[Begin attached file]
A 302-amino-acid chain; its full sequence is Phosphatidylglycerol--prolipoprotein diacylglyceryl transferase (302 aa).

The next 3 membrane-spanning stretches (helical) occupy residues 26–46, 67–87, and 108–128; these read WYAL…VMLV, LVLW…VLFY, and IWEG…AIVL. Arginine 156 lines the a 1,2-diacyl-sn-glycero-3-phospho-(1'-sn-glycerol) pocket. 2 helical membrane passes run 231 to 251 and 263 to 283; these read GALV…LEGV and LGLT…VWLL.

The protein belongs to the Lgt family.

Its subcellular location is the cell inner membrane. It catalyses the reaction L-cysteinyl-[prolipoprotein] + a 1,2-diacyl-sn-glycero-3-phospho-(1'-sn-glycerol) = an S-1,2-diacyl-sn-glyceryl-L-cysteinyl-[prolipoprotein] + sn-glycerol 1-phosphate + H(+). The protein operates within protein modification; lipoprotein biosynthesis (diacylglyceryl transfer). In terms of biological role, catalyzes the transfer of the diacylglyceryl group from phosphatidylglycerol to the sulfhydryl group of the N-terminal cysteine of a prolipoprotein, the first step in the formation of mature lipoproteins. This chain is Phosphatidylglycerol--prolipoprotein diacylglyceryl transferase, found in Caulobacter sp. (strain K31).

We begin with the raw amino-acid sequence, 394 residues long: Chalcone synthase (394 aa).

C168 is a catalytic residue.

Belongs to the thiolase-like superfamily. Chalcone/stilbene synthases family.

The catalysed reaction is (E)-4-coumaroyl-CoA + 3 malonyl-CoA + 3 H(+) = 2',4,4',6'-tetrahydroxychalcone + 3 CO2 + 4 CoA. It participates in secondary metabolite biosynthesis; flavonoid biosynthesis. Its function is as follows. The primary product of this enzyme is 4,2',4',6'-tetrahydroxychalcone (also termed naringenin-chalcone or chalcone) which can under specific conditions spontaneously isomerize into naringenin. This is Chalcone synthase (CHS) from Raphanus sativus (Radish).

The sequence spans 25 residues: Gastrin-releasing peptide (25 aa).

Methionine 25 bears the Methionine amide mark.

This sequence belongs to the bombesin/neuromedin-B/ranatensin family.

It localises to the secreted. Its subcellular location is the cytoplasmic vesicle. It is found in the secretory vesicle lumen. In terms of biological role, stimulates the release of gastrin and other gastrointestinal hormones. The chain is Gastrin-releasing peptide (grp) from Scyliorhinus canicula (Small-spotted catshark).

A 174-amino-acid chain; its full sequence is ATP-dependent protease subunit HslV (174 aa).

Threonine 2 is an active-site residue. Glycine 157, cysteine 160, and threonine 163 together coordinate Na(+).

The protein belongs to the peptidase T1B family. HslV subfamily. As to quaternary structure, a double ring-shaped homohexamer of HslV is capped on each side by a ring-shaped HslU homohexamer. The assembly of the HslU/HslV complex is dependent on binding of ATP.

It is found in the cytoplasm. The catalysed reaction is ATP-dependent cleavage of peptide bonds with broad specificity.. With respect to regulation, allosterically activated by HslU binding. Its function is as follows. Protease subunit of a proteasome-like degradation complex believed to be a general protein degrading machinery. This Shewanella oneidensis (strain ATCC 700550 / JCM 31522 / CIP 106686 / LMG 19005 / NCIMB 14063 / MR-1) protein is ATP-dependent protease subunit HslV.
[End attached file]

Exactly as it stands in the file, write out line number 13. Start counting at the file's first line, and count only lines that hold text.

A 174-amino-acid chain; its full sequence is ATP-dependent protease subunit HslV (174 aa).